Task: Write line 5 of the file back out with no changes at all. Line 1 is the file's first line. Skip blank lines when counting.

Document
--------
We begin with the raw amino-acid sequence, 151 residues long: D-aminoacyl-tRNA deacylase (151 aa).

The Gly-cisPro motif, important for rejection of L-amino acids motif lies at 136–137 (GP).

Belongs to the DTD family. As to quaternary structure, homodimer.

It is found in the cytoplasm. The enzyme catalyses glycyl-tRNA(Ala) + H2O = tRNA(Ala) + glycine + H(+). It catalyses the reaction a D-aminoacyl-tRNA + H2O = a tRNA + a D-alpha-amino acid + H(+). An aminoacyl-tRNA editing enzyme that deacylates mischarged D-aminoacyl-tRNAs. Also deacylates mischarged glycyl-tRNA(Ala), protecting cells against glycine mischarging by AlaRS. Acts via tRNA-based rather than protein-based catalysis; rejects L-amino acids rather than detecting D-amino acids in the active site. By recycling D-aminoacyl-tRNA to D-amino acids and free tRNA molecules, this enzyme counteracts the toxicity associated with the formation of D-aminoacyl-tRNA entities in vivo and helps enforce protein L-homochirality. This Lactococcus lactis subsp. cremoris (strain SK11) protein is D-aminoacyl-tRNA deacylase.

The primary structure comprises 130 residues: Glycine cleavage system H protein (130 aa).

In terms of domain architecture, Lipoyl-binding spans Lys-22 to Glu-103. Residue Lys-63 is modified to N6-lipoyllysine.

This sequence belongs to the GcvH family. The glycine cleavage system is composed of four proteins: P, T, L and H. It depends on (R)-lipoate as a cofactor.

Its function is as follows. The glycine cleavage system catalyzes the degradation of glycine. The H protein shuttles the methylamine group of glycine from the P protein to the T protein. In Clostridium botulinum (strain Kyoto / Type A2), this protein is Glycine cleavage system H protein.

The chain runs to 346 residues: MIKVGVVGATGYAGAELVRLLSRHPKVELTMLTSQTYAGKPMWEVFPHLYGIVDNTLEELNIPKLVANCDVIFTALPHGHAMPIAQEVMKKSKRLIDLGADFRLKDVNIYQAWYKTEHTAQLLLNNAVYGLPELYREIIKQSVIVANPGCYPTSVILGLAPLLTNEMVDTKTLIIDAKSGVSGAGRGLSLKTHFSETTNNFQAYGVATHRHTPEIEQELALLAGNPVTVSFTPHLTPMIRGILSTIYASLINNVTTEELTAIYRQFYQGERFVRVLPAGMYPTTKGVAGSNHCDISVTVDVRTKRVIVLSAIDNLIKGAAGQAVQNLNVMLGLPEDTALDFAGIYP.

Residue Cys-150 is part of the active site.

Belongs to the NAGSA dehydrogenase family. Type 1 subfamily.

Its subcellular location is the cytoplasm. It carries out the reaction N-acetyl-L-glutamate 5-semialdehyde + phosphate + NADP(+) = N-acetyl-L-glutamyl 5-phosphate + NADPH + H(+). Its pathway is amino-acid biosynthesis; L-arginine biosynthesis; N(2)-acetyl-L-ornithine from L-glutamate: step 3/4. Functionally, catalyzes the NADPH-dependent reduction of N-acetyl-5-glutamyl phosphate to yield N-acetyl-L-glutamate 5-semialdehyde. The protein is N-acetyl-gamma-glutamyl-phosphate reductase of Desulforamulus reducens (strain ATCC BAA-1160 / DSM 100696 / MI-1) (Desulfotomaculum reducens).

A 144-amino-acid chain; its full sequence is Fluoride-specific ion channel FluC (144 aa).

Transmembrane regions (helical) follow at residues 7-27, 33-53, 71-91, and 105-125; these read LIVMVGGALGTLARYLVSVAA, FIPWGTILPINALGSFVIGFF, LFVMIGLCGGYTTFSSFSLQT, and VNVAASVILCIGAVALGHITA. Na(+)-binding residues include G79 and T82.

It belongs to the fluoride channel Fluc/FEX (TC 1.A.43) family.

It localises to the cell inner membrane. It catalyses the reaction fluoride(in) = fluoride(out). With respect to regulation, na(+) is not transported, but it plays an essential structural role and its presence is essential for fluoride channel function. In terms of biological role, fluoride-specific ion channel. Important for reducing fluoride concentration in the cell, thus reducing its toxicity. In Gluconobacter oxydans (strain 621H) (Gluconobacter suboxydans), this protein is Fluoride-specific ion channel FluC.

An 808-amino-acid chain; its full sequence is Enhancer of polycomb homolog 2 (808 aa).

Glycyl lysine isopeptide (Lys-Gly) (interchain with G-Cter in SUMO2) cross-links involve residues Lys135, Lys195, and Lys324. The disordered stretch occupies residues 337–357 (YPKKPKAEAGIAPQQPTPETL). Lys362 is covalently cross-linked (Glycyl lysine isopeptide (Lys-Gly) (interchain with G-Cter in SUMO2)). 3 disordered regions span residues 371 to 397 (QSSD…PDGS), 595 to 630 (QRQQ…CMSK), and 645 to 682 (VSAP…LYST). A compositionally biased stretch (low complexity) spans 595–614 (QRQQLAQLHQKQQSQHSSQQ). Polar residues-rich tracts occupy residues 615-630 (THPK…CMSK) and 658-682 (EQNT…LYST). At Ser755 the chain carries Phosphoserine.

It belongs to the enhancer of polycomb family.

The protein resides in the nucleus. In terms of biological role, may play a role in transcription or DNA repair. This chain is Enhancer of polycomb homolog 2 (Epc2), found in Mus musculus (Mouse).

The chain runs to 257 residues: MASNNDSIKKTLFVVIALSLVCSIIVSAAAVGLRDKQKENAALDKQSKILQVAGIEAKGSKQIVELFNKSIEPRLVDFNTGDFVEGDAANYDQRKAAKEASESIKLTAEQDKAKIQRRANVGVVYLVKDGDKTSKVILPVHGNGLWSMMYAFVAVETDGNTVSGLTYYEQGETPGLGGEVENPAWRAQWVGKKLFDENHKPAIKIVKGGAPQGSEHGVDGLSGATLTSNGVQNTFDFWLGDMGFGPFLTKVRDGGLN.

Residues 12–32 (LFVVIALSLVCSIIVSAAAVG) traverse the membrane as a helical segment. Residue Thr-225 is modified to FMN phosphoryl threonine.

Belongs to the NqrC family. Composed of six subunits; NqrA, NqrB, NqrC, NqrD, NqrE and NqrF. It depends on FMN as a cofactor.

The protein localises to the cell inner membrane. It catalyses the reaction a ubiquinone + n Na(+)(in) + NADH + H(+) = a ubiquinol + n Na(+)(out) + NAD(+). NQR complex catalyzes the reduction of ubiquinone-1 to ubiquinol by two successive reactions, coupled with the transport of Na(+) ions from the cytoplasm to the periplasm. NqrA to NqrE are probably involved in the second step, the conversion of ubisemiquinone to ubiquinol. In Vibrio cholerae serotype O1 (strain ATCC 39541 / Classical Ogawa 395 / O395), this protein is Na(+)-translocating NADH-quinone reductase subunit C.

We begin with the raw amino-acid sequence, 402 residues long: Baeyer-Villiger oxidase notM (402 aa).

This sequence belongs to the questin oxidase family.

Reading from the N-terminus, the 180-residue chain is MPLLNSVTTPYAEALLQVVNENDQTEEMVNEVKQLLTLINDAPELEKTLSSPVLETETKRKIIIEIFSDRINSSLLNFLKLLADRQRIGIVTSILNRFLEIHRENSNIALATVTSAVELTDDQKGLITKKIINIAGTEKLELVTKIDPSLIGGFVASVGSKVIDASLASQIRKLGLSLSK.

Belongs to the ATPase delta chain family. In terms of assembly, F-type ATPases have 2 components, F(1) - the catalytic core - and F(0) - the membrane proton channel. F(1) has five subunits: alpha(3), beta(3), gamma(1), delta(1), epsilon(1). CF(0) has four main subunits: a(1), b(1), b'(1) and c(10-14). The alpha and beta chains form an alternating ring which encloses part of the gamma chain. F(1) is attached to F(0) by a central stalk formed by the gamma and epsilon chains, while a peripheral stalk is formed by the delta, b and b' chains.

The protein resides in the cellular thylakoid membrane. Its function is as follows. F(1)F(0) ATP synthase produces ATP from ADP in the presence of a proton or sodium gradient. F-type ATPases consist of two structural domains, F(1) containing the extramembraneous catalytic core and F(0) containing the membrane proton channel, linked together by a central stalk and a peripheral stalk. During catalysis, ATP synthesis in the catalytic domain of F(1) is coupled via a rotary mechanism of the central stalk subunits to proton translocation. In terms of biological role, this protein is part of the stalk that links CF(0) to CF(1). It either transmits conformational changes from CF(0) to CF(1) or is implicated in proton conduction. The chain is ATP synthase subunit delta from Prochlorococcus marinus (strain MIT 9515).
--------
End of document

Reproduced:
The primary structure comprises 130 residues: Glycine cleavage system H protein (130 aa).